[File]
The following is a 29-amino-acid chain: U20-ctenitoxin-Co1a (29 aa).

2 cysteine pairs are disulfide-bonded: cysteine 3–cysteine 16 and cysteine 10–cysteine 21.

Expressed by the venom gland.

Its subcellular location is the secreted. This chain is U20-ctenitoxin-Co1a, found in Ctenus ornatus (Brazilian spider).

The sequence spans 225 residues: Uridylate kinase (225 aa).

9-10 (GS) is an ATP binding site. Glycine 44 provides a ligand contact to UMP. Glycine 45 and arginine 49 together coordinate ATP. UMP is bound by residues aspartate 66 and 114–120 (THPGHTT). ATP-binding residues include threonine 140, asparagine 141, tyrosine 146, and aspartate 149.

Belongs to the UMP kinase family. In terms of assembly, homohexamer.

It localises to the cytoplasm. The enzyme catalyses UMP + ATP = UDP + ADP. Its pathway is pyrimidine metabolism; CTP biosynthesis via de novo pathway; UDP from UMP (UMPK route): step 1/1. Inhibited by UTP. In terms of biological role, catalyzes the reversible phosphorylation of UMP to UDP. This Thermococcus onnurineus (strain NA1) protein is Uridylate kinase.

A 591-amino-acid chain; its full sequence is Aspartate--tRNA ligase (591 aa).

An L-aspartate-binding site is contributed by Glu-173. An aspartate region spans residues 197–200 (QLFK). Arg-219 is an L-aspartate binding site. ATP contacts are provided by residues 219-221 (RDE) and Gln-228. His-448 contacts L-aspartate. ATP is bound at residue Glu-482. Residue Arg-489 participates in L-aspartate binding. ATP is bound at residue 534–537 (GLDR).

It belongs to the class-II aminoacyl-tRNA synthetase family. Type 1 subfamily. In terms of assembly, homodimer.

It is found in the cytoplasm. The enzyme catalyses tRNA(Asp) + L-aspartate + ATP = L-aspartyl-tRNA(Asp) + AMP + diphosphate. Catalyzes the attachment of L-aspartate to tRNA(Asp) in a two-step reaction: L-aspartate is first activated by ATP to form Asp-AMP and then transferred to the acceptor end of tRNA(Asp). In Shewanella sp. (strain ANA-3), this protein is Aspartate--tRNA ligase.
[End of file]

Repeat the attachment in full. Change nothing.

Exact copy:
The following is a 29-amino-acid chain: U20-ctenitoxin-Co1a (29 aa).

2 cysteine pairs are disulfide-bonded: cysteine 3–cysteine 16 and cysteine 10–cysteine 21.

Expressed by the venom gland.

Its subcellular location is the secreted. This chain is U20-ctenitoxin-Co1a, found in Ctenus ornatus (Brazilian spider).

The sequence spans 225 residues: Uridylate kinase (225 aa).

9-10 (GS) is an ATP binding site. Glycine 44 provides a ligand contact to UMP. Glycine 45 and arginine 49 together coordinate ATP. UMP is bound by residues aspartate 66 and 114–120 (THPGHTT). ATP-binding residues include threonine 140, asparagine 141, tyrosine 146, and aspartate 149.

Belongs to the UMP kinase family. In terms of assembly, homohexamer.

It localises to the cytoplasm. The enzyme catalyses UMP + ATP = UDP + ADP. Its pathway is pyrimidine metabolism; CTP biosynthesis via de novo pathway; UDP from UMP (UMPK route): step 1/1. Inhibited by UTP. In terms of biological role, catalyzes the reversible phosphorylation of UMP to UDP. This Thermococcus onnurineus (strain NA1) protein is Uridylate kinase.

A 591-amino-acid chain; its full sequence is Aspartate--tRNA ligase (591 aa).

An L-aspartate-binding site is contributed by Glu-173. An aspartate region spans residues 197–200 (QLFK). Arg-219 is an L-aspartate binding site. ATP contacts are provided by residues 219-221 (RDE) and Gln-228. His-448 contacts L-aspartate. ATP is bound at residue Glu-482. Residue Arg-489 participates in L-aspartate binding. ATP is bound at residue 534–537 (GLDR).

It belongs to the class-II aminoacyl-tRNA synthetase family. Type 1 subfamily. In terms of assembly, homodimer.

It is found in the cytoplasm. The enzyme catalyses tRNA(Asp) + L-aspartate + ATP = L-aspartyl-tRNA(Asp) + AMP + diphosphate. Catalyzes the attachment of L-aspartate to tRNA(Asp) in a two-step reaction: L-aspartate is first activated by ATP to form Asp-AMP and then transferred to the acceptor end of tRNA(Asp). In Shewanella sp. (strain ANA-3), this protein is Aspartate--tRNA ligase.